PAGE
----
A little while later another herd came through, this time moving much slower. When they got to within about 50 yards of me I cow called and they all stopped. They stood still for quite some time. I had a cow standing broadside to me, right at about 50 yards. I had my 50 yard pin on her chest but didn’t pull the trigger because there was a big bull standing right behind her. If she would have taken two steps forward I would have had a clear shot at the bull and was ready to take it. But just then another bull chuckled from back in the trees somewhere and they both turned and ran back to where he was. I was still excited because they were heading straight for Harold and I was sure he would get a shot.

I snuck in and found Harold about 20 minutes later and he was really kicking himself. He had several cows walk right by him, but he was waiting for a bull. As the cows left he went to set his call down and dropped it. It bounced off a log and when he stepped over the log and bent over to pick it up, a huge bull (6 x 6) stepped out of the brush about 20 yards from him. He was bent over looking sideways at this huge bull that stood there, probably not sure what he was looking at. As Harold tried to move to get his bow up the bull took off. He said if he had just stayed still another 30 seconds he would have had a clear shot at the bull as it stepped from the brush. So we both blew very good opportunities. Here’s a photo of where some of the action took place.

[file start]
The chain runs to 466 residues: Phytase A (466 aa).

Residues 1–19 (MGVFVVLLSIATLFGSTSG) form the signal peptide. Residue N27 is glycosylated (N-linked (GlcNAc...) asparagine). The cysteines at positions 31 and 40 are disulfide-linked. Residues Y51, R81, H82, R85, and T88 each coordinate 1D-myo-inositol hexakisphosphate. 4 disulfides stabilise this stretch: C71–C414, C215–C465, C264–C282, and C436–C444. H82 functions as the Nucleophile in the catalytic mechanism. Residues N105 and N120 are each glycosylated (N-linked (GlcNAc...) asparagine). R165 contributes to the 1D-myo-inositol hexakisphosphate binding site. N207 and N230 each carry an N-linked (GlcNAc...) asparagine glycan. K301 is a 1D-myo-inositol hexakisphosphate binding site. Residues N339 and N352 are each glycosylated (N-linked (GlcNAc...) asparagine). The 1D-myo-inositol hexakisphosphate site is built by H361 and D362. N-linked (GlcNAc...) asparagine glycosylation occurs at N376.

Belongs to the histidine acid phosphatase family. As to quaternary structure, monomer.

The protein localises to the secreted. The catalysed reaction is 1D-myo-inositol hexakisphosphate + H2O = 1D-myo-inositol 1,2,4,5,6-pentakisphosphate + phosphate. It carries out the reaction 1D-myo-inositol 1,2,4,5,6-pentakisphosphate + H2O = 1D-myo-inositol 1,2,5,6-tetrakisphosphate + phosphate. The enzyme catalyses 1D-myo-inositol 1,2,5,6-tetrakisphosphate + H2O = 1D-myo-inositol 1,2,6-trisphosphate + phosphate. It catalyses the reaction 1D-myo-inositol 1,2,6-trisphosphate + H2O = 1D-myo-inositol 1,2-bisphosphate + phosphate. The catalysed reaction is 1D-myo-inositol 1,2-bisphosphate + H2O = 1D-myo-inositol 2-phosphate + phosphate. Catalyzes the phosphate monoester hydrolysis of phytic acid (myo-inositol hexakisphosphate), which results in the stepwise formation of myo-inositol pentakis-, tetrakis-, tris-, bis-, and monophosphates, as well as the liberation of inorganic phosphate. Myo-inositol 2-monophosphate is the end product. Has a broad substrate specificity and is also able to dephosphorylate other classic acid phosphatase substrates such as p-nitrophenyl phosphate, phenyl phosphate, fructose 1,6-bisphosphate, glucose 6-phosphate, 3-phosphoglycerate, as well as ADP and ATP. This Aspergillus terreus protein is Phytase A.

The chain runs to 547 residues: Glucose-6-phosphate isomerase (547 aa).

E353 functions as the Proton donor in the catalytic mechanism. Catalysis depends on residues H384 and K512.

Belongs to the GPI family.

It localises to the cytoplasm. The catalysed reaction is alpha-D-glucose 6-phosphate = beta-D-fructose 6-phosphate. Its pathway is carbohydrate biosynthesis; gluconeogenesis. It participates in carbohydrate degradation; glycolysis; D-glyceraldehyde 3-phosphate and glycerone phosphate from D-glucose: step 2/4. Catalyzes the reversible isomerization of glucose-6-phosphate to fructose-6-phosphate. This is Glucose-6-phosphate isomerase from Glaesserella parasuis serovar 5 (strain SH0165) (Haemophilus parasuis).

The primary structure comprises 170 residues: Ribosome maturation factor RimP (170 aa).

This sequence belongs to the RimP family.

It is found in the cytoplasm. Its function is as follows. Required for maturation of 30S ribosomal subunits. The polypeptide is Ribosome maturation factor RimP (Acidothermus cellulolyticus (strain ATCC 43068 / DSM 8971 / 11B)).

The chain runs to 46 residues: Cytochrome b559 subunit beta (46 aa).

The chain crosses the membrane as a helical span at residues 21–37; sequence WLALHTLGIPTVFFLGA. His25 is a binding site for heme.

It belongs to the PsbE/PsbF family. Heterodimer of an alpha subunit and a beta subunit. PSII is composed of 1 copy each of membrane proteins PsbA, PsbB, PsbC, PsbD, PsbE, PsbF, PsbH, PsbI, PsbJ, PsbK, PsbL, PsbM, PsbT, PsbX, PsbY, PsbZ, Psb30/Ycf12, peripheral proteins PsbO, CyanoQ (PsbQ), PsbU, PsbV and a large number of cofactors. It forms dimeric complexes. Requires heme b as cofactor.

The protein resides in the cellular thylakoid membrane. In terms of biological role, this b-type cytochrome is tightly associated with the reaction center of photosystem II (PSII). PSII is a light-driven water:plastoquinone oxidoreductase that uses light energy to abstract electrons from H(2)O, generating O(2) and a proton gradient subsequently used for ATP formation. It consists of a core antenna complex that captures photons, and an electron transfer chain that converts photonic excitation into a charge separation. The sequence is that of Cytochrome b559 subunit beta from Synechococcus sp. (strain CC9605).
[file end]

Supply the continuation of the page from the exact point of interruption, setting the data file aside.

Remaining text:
All total we saw close to 30 elk that evening. Plus mountain lion tracks, bear tracks, and lots of deer. We headed back to camp for some dinner and some much needed rest. According to my GPS I put about 8 miles on the boots that day.

The next morning we were just too tired to get up at 4 am, so we slept in and got up around 7 am. We had breakfast, then Kelly and I broke camp and headed back to Redmond around noon. Harold is staying out there another week. Hopefully he’ll get another opportunity at a bull.

Overall it was a very exciting weekend. I’m sort of sad that I didn’t take that cow and fill our freezer, but I’m also excited that I still have 4 weekends to hunt elk again.

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About the Author

Tory Allman

Tory Allman

Tory Allman is General Manager at Cent-Wise Sporting Goods & Hardware in Redmond, Oregon.